Biological Procedures Online

, Volume 10, Issue 1, pp 66–73 | Cite as

Characterizing gene family evolution

Open Access
Article

Abstract

Gene families are widely used in comparative genomics, molecular evolution, and in systematics. However, they are constructed in different manners, their data analyzed and interpreted differently, with different underlying assumptions, leading to sometimes divergent conclusions. In systematics, concepts like monophyly and the dichotomy between homoplasy and homology have been central to the analysis of phylogenies. We critique the traditional use of such concepts as applied to gene families and give examples of incorrect inferences they may lead to. Operational definitions that have emerged within functional genomics are contrasted with the common formal definitions derived from systematics. Lastly, we question the utility of layers of homology and the meaning of homology at the character state level in the context of sequence evolution. From this, we move forward to present an idealized strategy for characterizing gene family evolution for both systematic and functional purposes, including recent methodological improvements.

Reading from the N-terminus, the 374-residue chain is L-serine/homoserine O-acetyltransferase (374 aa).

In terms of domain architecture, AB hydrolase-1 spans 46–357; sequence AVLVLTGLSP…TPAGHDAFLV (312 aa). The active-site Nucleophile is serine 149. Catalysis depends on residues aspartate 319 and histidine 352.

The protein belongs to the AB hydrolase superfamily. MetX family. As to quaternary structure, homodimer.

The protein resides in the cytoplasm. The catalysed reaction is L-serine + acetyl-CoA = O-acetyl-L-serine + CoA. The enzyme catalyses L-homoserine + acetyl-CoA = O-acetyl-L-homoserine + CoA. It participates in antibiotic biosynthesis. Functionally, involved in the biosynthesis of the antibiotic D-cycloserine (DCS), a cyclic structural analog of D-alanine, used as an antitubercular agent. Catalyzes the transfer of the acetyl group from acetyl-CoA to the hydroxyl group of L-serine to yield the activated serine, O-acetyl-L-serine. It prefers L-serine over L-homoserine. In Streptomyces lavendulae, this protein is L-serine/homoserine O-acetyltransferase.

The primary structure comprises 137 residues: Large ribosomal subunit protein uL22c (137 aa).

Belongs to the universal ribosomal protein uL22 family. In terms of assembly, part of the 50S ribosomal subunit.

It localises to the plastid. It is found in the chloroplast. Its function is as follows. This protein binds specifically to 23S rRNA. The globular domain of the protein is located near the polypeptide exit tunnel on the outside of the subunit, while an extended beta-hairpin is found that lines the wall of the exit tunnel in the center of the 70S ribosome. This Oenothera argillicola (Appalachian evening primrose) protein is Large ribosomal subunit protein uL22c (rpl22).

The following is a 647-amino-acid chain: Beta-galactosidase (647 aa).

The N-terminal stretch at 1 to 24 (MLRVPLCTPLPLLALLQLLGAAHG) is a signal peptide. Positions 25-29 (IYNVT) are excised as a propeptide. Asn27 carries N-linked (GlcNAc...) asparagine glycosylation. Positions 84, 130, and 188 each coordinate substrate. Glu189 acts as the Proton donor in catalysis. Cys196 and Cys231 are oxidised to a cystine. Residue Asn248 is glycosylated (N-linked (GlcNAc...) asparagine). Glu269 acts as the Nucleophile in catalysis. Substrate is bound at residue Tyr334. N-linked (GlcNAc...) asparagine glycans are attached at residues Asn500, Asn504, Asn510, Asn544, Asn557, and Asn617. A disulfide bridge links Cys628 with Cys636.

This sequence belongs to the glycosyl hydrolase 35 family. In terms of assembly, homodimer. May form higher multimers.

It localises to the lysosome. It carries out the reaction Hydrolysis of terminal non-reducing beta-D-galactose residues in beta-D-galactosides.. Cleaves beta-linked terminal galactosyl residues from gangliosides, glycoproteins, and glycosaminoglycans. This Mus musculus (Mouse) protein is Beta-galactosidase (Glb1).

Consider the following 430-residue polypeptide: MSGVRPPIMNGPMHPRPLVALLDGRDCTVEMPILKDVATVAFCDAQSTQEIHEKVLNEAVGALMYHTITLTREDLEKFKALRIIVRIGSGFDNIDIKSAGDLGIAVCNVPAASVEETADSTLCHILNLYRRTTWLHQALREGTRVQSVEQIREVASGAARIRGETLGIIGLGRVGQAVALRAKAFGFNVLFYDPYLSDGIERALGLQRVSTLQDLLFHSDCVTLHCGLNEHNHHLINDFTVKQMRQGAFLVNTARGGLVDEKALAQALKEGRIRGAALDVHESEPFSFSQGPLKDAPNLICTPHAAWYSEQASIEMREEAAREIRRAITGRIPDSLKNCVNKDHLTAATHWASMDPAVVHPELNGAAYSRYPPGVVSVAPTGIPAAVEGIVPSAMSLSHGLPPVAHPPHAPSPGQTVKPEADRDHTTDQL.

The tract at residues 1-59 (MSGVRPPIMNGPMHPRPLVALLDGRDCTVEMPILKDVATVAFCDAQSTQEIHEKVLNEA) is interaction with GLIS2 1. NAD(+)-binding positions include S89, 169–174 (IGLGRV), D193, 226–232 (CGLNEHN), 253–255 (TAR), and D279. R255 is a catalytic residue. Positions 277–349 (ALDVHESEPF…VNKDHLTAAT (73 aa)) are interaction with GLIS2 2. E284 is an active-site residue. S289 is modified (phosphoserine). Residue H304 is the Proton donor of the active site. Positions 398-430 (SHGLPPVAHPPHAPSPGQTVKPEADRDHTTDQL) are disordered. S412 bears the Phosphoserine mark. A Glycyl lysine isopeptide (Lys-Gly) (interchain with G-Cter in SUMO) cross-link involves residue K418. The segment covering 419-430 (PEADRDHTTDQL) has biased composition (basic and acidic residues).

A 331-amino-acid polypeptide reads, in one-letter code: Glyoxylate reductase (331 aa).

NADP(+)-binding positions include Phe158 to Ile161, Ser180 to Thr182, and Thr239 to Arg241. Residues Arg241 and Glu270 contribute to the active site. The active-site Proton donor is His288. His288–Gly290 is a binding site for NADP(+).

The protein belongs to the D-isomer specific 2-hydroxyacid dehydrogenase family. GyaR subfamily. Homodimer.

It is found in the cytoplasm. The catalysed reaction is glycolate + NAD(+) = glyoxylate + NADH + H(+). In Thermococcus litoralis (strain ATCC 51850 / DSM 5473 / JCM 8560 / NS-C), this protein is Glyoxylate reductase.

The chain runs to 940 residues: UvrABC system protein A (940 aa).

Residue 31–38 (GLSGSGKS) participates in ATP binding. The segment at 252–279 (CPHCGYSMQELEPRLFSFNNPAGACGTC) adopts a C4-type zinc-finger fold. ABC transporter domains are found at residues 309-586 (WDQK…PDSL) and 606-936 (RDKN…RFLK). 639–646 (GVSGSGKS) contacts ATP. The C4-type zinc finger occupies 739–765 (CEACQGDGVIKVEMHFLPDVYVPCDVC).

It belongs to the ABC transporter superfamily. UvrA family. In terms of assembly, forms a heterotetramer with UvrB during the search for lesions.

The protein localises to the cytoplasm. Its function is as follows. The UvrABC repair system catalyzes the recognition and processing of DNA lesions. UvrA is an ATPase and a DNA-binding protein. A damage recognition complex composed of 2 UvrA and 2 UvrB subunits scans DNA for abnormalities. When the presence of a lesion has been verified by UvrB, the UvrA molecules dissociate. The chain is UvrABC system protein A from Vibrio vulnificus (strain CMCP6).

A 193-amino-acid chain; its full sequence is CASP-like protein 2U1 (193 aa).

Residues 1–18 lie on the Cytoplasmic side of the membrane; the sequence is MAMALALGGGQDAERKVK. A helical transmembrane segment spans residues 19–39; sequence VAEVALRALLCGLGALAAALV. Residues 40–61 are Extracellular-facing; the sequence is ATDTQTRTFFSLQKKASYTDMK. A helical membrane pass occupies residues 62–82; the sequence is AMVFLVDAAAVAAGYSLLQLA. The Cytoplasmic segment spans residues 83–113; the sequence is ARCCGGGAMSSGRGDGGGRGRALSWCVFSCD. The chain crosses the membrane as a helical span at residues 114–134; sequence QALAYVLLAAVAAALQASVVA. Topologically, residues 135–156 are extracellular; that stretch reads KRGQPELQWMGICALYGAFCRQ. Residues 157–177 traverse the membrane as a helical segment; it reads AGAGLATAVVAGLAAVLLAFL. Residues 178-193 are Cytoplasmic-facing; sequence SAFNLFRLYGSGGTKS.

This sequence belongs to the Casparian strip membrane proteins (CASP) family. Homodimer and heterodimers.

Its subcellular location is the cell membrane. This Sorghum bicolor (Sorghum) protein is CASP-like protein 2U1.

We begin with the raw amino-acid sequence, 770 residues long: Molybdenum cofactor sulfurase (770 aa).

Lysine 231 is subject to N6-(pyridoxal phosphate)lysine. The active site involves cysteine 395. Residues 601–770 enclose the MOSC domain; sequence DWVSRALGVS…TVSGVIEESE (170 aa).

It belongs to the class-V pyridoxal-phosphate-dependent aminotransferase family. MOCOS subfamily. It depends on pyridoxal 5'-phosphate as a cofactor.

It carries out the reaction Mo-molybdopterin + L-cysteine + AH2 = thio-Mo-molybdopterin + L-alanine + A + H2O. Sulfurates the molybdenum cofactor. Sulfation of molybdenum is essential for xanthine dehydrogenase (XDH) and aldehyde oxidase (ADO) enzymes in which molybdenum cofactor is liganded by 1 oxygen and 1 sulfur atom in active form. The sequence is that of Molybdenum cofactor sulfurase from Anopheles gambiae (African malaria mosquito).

Indexing terms

genomics evolution, molecular phylogeny sequence homology 

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Copyright information

© Springer 2008

Authors and Affiliations

  1. 1.Department of Molecular BiologyUniversity of WyomingLaramieUSA

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